Tiny Montenegro may tip strategic balance in the Balkans

Podgorica, Dec. 2, 2015: Montenegro’s Prime Minister Milo Djukanovic says receiving a Nato membership invitation was a historic event for the Adriatic state (source: dpa)
Podgorica, Dec. 2, 2015: Montenegro’s Prime Minister Milo Djukanovic says receiving a Nato membership invitation was a historic event for the Adriatic state (source: dpa)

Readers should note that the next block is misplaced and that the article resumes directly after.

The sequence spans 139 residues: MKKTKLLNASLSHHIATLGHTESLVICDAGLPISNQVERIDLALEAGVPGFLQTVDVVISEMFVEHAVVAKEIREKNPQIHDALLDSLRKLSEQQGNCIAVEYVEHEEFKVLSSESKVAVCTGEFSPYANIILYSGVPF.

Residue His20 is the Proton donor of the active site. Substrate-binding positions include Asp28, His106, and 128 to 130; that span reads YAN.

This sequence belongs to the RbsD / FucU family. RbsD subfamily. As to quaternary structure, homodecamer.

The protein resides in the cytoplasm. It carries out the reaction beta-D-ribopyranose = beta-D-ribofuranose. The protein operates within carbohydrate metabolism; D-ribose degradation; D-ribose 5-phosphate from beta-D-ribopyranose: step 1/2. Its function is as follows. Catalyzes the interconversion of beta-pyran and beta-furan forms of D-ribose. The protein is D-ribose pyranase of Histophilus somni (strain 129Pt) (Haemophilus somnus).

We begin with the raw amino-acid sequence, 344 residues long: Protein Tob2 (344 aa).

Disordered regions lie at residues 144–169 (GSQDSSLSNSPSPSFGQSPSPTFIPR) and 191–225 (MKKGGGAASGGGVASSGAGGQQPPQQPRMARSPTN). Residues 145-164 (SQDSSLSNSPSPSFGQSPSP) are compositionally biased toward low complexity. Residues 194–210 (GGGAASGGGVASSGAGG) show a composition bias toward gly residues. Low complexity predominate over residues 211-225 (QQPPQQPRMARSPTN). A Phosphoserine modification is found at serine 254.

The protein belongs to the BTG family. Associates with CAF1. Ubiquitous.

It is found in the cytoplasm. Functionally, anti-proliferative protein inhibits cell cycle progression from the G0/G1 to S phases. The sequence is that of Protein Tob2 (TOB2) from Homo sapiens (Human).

Montenegro is a small country with a big geopolitical impact. It was once in a union with Serbia and was pro-Russian in its foreign policy, but in 2006, after a stormy referendum, it divorced the Serbian ally. Its economic ties with Russia deteriorated after Podgorica began accession negotiations with the European Union in 2012. Two years later, Montenegro made another big step towards changing its alignment when it announced a bid to join Nato. Since December 2, 2015, the day when the formal invitation from the North Atlantic alliance was made, the country finds itself tantalisingly close to realising that goal. Both its success or, less likely, its failure, will have far-reaching strategic consequences for global powers.

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